One of the most well known and respected residents of Great Witley during the early and mid twentieth century was Mr Arthur Moore.
Mr Moore’s family originally came from Stanford Bridge. Arthur was married to Miss Amy Mills who lived at the Manor Public House in the neighbouring parish of Abberley in 1916.
Mr and Mrs Moore had four children, Terry, Richard, Cherry and Irene.
It is understood that Mr Moore ran his company Teme Valley Motor Services from a property known as ‘The Jaylands’ in the neighbouring village of Abberley prior to his move to Great Witley in 1924.
This undated photograph is believed to be of Mr Moore’s first motor omnibus. The location is not known but appears to be outside the gates of a public park, possibly in Worcester.
After the Witley Court Sale in 1920 he paid £600 for the house now known as The Laurels, next to the Great Witley Post Office in Worcester Road and opened The Central Garage in 1924 on land adjoining his house.
A recently discovered letter head dating from 1928 shows us that Mr Moore was a member of The Motor Trades Association and was the sole district agent for all types of Thorneycroft Goods and Passenger Vehicles.
In addition to stocking tyres of all standard sizes Central Garage could supply Lubricating oils for Tractors and Commercial Vehicles claiming the lowest prices in the trade.
Arthur Moore is perhaps best remembered for his fleet of coaches.
In 1928 his letterhead proclaimed Central Garage to be ‘The Pioneer Motor Services in the District’ with Motor Omnibuses, Char-a-banc’s and cars available for hire with Summer Trips a Speciality.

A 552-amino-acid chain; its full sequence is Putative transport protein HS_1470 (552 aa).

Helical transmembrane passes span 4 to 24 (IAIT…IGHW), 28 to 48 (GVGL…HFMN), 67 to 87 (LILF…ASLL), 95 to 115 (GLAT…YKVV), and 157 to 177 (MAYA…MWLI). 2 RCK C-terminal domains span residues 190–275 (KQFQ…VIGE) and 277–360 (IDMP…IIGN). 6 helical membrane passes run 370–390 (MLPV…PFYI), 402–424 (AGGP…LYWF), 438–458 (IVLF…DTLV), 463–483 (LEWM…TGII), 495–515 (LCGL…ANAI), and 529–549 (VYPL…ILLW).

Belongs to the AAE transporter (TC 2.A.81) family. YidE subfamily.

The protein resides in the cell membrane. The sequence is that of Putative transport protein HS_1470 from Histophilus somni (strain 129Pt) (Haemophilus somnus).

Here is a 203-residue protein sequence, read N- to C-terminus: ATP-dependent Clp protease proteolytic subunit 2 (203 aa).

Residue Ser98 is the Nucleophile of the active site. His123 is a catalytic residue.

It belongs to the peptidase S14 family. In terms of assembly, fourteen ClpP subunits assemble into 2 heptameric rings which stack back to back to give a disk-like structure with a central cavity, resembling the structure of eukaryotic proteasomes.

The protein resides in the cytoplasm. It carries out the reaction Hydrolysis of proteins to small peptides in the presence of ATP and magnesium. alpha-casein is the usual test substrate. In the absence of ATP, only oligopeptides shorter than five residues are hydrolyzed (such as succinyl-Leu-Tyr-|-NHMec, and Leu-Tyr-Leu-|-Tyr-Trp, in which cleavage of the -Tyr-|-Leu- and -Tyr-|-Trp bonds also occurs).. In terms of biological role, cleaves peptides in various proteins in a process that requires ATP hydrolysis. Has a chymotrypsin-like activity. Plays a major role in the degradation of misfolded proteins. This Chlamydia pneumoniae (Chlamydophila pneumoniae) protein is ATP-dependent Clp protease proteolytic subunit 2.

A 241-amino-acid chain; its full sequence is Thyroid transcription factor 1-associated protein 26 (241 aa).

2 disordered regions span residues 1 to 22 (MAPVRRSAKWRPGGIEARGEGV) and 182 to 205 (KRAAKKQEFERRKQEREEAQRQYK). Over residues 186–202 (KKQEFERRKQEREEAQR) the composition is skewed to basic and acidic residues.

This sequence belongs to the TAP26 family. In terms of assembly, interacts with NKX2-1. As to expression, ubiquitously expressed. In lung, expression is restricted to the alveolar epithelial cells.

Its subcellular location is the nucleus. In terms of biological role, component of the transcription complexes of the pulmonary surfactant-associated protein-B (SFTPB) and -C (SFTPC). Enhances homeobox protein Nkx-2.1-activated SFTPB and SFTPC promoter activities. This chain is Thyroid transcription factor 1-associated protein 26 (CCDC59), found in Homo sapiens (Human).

During the1920’s Arthur Moore bought four Lancia chassis with floating axles. They were 6 wheelers with bodywork built by Rees & Griffiths of Tan Lane, Stourport on Severn. A Lancia based ‘Glider’ is seen here in new condition in Vale Road, Stourport in the days when Vale Road carried two-way traffic.
In the 1930s to meet the increasing demand for coach transport, Mr Moore ventured into building coach body work to his own design.
In October 1931 the well known vehicle builder A.J.Stevens (also known as AJS of motorcycle fame) of Lower Walsall Street Wolverhampton went bankrupt and ceased building commercial vehicles. Records indicate that Mr Moore purchased sufficient component parts from the AJS creditors to build three AJS based chassis onto which Arthur Moore constructed his own bodywork. The coaches were known as Gliders and were registered as with Worcestershire County Council receiving registration marks DAB 341, EWP476 and GWP 20.
Mr Moore provided transport for Great Witley School for many years. In 1921 he provided free transport for school trips to the pantomime at The Theatre Royal in Worcester. During the late 1920s and 1930s pupils were taken by coach to a training centre in Rock to learn handicrafts and cookery.
Many ex-Great Witley school pupils from the 1930s to 1960s era will recall the annual school day trips to such exotic places as Rhyl, Barry Island or Tenby with the coaches often driven by George Jones, Bernard Baldwin or Mr Moore’s sons Richard and Terry.
A recently discovered fleet list shows a total of 37 different coaches were operated by Arthur Moore between 1914 and the early 1970s when Central Garage ceased coach operations.
The following photographs give us a snap shot of the variety of makes models and styles of luxury coaches operated.